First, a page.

Optimising Keywords Effectively in 2015 – What’s Changed?

When it comes to optimising keywords, content is widely overlooked despite it being the driving factor. It is likely to be the difference between your prospects choosing you ahead of your biggest competitors.

Advertising involves referencing and reminding people that they need to be up to date with the latest products. On the other hand, mass marketing puts us under pressure as we have to appeal to a much wider audience.

It’s impossible to appeal to everyone through short advertising ploys, so I guess that’s why websites with quality content need to exist…

The Wrong Kind of Optimisation – The Dangers and History of Keyword Stuffing

It all comes down to how you utilise your website of course, with many people optimising keywords the wrong way for some years before Google told us about their latest algorithm.

People were insistent on marauding through keyword research data in an attempt to learn every synonym in existence; hoping to use the same fundamental keyword in whatever piece of topical content that was being written. This lead to problematic, keyword-heavy content.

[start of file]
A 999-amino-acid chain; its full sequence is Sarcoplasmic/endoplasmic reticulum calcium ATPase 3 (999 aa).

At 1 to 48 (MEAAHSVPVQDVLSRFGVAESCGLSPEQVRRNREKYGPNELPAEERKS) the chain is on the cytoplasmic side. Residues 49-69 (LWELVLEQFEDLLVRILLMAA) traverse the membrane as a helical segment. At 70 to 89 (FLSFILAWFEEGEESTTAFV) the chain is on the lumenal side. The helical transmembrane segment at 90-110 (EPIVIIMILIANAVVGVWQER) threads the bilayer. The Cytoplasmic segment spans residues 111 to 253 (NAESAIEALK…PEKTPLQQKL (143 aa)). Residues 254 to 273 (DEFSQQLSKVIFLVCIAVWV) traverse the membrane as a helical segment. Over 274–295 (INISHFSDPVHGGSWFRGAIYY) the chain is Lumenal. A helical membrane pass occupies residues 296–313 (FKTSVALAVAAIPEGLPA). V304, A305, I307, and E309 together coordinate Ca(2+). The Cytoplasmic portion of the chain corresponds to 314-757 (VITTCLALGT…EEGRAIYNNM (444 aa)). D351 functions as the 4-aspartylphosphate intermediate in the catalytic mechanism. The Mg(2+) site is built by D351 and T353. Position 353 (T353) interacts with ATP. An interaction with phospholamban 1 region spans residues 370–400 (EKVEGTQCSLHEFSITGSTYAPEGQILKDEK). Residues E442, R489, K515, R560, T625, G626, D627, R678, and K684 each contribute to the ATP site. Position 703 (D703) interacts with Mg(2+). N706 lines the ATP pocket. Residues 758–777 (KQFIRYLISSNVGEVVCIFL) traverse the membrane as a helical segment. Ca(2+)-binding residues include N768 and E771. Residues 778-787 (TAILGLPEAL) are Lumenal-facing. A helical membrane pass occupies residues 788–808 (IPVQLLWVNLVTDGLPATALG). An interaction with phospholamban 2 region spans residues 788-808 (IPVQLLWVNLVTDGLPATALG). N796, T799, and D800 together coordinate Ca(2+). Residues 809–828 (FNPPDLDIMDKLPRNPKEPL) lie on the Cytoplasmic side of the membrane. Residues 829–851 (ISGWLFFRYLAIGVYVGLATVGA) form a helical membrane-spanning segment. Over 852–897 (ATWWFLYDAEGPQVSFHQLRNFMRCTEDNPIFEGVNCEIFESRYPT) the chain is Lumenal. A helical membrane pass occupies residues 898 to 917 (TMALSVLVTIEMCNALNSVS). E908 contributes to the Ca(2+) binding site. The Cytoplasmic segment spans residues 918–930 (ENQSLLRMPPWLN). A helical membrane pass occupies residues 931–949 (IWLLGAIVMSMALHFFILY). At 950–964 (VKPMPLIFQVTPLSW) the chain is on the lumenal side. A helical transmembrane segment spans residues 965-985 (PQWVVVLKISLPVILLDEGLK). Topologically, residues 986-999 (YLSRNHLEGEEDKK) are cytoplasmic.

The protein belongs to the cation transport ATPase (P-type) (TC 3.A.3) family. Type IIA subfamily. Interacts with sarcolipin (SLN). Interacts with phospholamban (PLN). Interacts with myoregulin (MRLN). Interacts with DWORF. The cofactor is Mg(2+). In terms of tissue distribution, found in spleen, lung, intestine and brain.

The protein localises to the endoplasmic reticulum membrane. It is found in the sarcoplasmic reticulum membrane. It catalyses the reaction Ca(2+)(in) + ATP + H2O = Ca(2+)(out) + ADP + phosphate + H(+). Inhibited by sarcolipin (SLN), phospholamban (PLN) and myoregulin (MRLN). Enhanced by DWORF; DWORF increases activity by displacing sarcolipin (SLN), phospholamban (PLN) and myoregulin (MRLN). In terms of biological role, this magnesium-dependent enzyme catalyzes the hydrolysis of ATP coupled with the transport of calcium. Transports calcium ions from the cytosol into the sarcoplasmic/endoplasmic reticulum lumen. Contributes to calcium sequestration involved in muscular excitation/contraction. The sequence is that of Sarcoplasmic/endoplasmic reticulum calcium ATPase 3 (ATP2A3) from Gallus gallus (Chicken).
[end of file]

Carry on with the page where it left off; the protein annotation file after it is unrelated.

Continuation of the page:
In some cases written content wouldn’t have anything to do with the keywords being thrown into the mix.

After Google introduced its Freshness algorithm we were seeking the best rewards through consistent uploading of fresh content.

Regular Updates Brought About Results

However, this didn’t necessarily monitor what that content was about, as Google were far more interested in discovering whether or not you were regularly updating your website. This wasn’t the road the SEO industry wanted to pursue, so what was it that changed?